Martha Lempart picture from the Financial Times

The team of three Belarusian ladies work together even as they are physically far apart. Patrisse Cullors a co-founder of Black Lives Matter says the obvious, “No movement has one leader. It never did and it never will.” Maybe this is something women understand clearer than men.

Patrisse Cullors

Due as much to science, and the infection numbers coming down as to the Christmas retail needs, London is buzzing again. Shoppers are out in such force in the West End and Knightsbridge that over the weekend four arrests were made outside of the Harrod’s department store, while the crowds of mostly young people, struggled to shop ’til they drop. And some sadly will. Even in our little corner of town, people are shopping, clustering at coffee shops and spending money. I am too, being careful and almost guilt-free in my efforts to support the local economy. But the empty shop windows in the high streets strip the phrase ‘shutting up shop’ of its humor as workers lose their jobs. What is the key to shops staying alive? Beyond getting savvy with the new online way of buying and selling it has to be related to those who own the real estate underneath the buildings. If the rents and taxes can be managed then the shop has a chance to make it through.

Boris Johnson and Rishi Sunak know all this of course and must look to whose bread is to be buttered.

So again I ask, why are the UK and European fishing rights so important when all the seafaring European countries have been dipping their oars and nets into everyone’s waters for centuries, and who, for goodness sake owns all the boats and fleets? It really is a medieval moment, without the costumes. There is a news outlet ‘Unearthed’ that digs into this to the point of making you despair at anyone with a net and a trawler not being a pirate.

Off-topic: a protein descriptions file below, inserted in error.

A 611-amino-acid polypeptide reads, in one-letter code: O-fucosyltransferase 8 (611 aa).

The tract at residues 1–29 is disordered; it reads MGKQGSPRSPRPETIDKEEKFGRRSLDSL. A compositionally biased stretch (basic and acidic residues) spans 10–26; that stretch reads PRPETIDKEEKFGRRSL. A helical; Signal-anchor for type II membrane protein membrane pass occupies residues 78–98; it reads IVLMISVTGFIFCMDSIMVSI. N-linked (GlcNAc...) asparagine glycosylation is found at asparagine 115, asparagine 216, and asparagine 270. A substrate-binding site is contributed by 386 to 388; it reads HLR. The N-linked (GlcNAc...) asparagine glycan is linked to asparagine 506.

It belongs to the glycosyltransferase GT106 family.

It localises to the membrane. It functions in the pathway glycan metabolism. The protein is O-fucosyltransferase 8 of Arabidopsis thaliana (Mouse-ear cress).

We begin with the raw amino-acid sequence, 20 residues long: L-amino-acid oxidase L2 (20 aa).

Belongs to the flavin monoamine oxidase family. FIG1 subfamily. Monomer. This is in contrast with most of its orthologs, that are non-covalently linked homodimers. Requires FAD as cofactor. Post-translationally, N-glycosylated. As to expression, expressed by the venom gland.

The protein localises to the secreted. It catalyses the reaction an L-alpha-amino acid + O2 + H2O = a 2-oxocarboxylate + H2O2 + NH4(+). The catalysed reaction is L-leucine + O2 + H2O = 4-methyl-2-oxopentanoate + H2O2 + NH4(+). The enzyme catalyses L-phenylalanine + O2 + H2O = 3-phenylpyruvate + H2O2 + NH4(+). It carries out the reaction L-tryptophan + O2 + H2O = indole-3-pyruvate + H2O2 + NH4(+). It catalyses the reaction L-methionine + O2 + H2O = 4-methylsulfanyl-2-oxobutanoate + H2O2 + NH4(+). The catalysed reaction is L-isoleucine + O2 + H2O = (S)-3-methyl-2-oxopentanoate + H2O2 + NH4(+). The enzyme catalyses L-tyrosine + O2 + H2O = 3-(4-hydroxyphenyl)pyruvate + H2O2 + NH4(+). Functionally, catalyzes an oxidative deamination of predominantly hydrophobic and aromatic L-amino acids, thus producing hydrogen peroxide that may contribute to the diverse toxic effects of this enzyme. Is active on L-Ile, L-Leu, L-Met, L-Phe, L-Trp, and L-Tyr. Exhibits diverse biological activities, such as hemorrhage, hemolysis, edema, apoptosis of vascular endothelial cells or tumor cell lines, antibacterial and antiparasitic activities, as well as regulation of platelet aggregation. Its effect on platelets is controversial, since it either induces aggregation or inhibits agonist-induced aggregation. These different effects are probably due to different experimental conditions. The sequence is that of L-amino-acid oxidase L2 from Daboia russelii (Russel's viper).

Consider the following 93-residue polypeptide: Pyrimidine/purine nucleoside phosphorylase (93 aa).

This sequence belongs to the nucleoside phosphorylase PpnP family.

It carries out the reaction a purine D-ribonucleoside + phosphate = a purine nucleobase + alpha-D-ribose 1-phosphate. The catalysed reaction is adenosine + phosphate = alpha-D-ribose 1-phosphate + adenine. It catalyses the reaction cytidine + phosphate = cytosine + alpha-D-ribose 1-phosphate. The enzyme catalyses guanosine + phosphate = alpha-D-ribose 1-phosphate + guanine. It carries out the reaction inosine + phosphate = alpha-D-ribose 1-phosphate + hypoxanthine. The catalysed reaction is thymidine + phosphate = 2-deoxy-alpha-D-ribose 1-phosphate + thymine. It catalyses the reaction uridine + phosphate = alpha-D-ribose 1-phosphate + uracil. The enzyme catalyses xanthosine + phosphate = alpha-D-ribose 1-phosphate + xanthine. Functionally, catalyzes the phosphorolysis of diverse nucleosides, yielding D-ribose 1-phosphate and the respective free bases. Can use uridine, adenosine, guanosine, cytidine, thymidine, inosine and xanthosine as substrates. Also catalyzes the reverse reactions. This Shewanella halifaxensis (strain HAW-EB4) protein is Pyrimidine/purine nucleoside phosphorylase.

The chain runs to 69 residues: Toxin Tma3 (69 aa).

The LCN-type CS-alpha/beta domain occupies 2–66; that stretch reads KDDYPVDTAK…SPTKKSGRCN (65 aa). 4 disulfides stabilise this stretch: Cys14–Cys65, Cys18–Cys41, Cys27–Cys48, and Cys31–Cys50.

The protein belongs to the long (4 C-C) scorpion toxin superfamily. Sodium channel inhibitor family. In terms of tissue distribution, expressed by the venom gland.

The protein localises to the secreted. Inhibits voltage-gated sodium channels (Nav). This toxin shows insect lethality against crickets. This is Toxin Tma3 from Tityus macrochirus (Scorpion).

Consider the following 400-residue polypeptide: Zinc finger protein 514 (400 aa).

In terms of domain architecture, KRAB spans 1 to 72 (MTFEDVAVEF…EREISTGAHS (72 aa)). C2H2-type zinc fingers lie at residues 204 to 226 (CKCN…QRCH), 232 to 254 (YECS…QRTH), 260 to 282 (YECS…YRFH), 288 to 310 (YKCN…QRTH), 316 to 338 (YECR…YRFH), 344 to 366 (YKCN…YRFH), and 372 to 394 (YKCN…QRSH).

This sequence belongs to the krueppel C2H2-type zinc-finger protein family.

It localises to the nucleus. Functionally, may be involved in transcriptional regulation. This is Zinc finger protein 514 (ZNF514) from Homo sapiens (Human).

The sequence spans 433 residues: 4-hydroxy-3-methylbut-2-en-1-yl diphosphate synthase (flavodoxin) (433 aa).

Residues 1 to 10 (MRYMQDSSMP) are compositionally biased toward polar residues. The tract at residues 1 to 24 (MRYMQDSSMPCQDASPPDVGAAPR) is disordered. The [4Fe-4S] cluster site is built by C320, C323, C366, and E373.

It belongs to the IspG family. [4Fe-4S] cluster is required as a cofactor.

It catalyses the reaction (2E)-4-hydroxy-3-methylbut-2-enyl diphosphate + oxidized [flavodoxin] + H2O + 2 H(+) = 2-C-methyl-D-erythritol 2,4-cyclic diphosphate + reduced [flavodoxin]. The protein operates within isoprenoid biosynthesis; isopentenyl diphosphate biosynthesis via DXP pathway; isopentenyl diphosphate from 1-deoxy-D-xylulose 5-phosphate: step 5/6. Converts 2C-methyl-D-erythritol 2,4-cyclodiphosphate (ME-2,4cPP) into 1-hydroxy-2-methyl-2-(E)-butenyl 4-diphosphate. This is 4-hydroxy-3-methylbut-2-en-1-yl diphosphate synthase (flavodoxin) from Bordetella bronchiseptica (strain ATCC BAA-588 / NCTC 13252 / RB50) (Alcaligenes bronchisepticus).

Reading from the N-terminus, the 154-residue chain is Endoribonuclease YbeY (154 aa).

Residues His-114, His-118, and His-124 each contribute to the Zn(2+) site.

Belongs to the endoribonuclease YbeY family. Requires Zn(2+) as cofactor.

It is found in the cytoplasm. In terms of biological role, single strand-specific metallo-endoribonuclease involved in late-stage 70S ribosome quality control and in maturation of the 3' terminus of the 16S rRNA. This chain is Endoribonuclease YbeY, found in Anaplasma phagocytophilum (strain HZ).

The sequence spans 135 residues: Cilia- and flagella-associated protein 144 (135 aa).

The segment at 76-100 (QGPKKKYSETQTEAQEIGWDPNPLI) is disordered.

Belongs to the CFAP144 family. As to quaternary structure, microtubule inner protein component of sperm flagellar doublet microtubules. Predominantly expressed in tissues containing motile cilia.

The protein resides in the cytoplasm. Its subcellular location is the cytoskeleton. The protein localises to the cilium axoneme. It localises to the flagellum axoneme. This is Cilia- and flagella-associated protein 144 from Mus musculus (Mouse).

As Boris rushed from congratulating 81 year old Lyn Wheeler for getting her vaccine jab at Guy’s Hospital onto his next stop, Brussels, one had to wonder about the UK’s group of small and wealthy elite. Maybe understanding their concerns is the beginning of the answer to defending ‘Our sovereign rights’ as opposed to ‘workers rights’. It is hard to find anyone writing or talking about Off-Shore banking. Those little Islands close by, of Man, Jersey and Guernsey and further afield like Bermuda, that hold the banks that are happy to take your funds and ignore reports for UK taxes. Even as I pay my UK taxes to Her Majesty’s Government I then pay the tax ladies’ bill into their bank in Guernsey! The small and wealthy elite are rushing to come out of the European Union before those EU rules and regulations come snooping into the Islands.

An Obituary in the weekly local Camden Newspaper said of a lady who had died at 103, ‘She used to be a fine cook in her prime.’ It made me pause and wonder what and when is ‘prime’? Cooking is a part of who I am, it is a joy and often an adventure. Someone else wrote, ‘My Kitchen and I work in harmony’ and I know that, as one ingredient or dish of left-overs leads into an old favorite or a new creation to place on the table. Grandma Murch would cook her oatmeal cookies whenever someone came to visit at her home in 1 Vermont Avenue in Toronto. Those cookies, from the old Quaker oatmeal recipe, are the ones I made for our children and now at least one daughter makes them for hers.

Four generations of Quaker Oatmeal Cookies

The Christmas lights are on and the birds have gone to roost. Maybe it is time to pull out that oatmeal cookie recipe once more and put the kettle on as the light fades before tea-time and all is dark outside.

This has been A letter from A. Broad.
Written and read for you by Muriel Murch First aired on Swimming Upstream – KWMR.org. Web support by murchstudio.com